Marine Piling Circular Cellular Mass Gravity Cofferdams, Great Yarmouth Harbour
|Client:||Van Oord ACZ|
|Location:||Great Yarmouth Harbour Outer Breakwaters|
|Summary:||The contract involved the installation of 'Free Issue' Arcelor Mittal AS500-12.7 straight web sheet piles, 22.50m long, to form two circular mass gravity cofferdams installed at the end of the existing breakwaters to reduce the width of the existing harbour entrance.|
Sheet Piling UK Limited were employed by Principal Contractor Van Oord ACZ to design the temporary works and install the ArcelorMittal Sheet Piles to form the Permanent Sheet Pile Cellular Cofferdams.
The works were put out to tender in June 2012 with and end of August 2012 contract completion date. The sheet piling works were to be undertaken in a busy ‘live’ harbour and a tender requirement was that disruption at the harbour entrance was to be kept to an absolute minimum.
The harbour is located close to the River Yare Estuary, and strong tidal currents and sea swells were known to exist in this location. Due to the constraints, Sheet Piling UK Limited elected to adopt a construction method aimed at keeping the marine works elements to an absolute minimum.
The sheet pile cofferdams were thus fabricated on the Quayside with the sheet piles being installed around a purpose designed fabricated steel frame. This was designed to resist both wind and wave forces, and also to act as a lifting frame for final positioning of the cofferdam, weighing some 400 metric tonnes.
The Quayside was protected and formed to a level area using timber navvy mats. These were used to form a level assembly area for the robust steel temporary works.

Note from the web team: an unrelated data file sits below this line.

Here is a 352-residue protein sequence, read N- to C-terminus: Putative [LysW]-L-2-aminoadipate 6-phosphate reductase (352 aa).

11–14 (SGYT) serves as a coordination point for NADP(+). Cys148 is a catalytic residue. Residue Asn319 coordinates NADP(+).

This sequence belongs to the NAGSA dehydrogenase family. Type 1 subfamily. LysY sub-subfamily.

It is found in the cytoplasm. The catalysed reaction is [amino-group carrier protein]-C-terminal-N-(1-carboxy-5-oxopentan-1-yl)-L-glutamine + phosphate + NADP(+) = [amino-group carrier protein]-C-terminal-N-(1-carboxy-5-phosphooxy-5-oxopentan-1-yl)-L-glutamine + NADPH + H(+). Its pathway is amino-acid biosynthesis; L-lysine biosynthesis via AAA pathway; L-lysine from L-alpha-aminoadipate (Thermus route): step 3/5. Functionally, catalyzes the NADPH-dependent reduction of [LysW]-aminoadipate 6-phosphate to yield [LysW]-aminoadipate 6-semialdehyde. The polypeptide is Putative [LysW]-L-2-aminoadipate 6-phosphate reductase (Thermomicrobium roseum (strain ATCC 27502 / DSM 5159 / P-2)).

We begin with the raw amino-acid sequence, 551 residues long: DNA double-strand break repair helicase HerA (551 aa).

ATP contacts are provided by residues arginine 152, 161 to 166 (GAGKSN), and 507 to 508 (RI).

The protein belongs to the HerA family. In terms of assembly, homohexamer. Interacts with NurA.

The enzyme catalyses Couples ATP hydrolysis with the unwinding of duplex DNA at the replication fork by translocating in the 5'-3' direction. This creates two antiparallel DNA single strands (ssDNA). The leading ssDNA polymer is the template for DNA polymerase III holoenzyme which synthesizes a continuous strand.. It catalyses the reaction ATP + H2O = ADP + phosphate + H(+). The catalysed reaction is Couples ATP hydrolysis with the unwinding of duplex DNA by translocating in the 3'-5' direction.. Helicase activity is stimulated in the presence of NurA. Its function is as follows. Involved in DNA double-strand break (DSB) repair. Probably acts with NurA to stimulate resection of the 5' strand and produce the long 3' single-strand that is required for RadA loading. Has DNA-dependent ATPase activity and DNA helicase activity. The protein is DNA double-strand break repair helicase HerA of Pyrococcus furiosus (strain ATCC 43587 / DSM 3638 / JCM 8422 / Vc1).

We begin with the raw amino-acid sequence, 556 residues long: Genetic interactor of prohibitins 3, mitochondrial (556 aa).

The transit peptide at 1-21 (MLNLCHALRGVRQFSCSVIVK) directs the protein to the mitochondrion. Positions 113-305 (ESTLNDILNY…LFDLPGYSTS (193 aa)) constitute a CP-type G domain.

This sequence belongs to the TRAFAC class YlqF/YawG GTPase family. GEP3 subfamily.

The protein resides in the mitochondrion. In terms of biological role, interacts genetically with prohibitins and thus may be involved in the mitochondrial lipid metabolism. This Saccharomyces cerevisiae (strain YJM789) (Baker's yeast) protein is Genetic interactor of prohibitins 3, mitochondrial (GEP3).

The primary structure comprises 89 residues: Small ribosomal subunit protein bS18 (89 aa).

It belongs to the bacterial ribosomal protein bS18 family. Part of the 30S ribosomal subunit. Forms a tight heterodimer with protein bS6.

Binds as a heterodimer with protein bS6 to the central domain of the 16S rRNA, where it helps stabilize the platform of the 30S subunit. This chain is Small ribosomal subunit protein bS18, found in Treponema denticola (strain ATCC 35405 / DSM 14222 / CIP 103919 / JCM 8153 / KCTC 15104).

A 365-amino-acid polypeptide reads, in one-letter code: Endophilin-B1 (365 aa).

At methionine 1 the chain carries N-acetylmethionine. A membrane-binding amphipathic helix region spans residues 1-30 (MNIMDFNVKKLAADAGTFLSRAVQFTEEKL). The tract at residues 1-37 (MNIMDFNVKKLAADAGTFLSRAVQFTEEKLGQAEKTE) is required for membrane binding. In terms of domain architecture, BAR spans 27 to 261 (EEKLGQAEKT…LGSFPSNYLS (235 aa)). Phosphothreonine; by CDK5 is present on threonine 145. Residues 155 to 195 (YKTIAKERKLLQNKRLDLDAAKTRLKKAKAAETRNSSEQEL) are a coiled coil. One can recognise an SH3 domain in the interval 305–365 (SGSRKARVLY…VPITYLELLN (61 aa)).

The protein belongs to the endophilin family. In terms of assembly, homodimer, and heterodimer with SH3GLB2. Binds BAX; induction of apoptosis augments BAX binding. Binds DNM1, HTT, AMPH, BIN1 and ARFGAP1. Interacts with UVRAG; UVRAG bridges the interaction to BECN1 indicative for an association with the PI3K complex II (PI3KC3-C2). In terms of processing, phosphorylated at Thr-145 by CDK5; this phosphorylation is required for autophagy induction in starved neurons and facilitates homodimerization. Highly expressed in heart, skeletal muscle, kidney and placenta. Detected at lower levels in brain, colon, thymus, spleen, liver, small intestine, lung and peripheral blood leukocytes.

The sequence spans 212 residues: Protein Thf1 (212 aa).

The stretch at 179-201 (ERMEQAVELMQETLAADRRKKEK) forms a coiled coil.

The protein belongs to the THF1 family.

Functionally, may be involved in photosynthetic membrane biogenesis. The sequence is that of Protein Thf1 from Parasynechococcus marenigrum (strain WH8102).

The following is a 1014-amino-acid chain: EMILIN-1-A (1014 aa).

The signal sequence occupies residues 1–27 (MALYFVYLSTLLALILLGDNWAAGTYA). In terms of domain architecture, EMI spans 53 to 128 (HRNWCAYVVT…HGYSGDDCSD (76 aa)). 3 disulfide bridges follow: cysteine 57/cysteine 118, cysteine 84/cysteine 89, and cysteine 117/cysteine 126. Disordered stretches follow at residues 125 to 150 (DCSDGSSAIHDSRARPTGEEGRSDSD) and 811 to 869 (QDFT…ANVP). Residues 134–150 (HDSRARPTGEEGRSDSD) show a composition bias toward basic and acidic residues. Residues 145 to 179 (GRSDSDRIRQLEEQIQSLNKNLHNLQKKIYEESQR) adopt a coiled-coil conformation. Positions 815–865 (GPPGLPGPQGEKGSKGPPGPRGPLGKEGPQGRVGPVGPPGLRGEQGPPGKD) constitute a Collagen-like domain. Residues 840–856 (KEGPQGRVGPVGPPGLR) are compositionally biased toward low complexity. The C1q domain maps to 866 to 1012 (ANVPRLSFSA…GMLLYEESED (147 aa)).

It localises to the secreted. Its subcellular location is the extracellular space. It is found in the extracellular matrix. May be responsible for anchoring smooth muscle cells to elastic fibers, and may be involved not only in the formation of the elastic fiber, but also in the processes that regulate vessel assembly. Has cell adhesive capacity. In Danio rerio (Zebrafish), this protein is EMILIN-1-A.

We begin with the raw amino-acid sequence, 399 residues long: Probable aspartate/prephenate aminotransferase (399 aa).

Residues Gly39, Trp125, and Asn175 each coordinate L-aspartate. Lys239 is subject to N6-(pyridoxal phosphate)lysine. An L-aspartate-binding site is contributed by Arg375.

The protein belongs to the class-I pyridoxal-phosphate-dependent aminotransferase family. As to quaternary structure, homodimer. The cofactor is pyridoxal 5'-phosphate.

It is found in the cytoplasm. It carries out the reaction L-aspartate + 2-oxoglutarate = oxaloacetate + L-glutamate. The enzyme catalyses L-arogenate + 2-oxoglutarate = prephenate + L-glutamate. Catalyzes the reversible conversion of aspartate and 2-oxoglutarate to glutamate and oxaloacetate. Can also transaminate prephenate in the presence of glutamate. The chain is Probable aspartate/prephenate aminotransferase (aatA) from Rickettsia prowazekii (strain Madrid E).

During fabrication and interlocking of sheet piles on the Quayside, the frame alone was capable of resisting wind loads. However, when placed on the prepared level seabed, it was calculated that 8no 660mm tubular piles, driven some 5.0m into the seabed would be needed to resist the predicted wave and swell forces, and to keep the structure stable whilst the sheet piles were driven and sufficient permanent granular cell fill material could be placed.
A land based 130Te Crawler Crane was used to assemble the temporary works and to interlock the sheet piles around the circular temporary works frame. The sheet piles were accurately monitored for position and verticality before being secured to the temporary works via welded steel supporting angles.
The eight tubular piles were also prepositioned in the temporary works frame whilst at the Quayside in order to keep to an absolute minimum the time required for completion of marine works at the Harbour entrance.
The completed cellular cofferdams, when standing on the Quayside, weighed some 400Te and stood 22.5m tall. A jack-up barge was mobilised to site and the 130Te Crawler Crane was loaded onto the jack-up along with a substantial vibratory hammer and backup percussive hammer.
The jack-up barge was then floated out into position some 2.0m clear of the proposed cell location in readiness for driving the tubular and sheet piles immediately the cell had been accurately located. A substantial Shear Leg Crane Barge was mobilised to site and used to lift and position the fabricated cells on the pre-levelled seabed.
GPS equipment was used to assist the Shear Leg Barge Master to accurately control and position the cells with the specified tolerance. Once in position, the fabricated cells were lowered to the seabed.
The tubular support piles were designed to project beyond the underside of the temporary works frame so as to be the first members to touch the seabed.
Once this was accomplished, the tubes were immediately vibrated sequentially into the seabed whilst nominal load from the temporary frame was held by the Shear Leg Barge. Once the tube pile had been installed to design toe level, the crane was detached from the cell and demobilised back to the Quayside. The Jack-up Barge was then used to sequentially vibrate the straight web sheet piles to level.
As this stage, the Specialist Sheet Piling Subcontract works was effectively complete and the structure was handed over to Van Oord ACZ who then commenced filling the cells using land based sand pump equipment which had previously been set up in readiness for the fill operations.
By use of the above construction methods, both circular cofferdams were completed safely ahead of programme and within budget.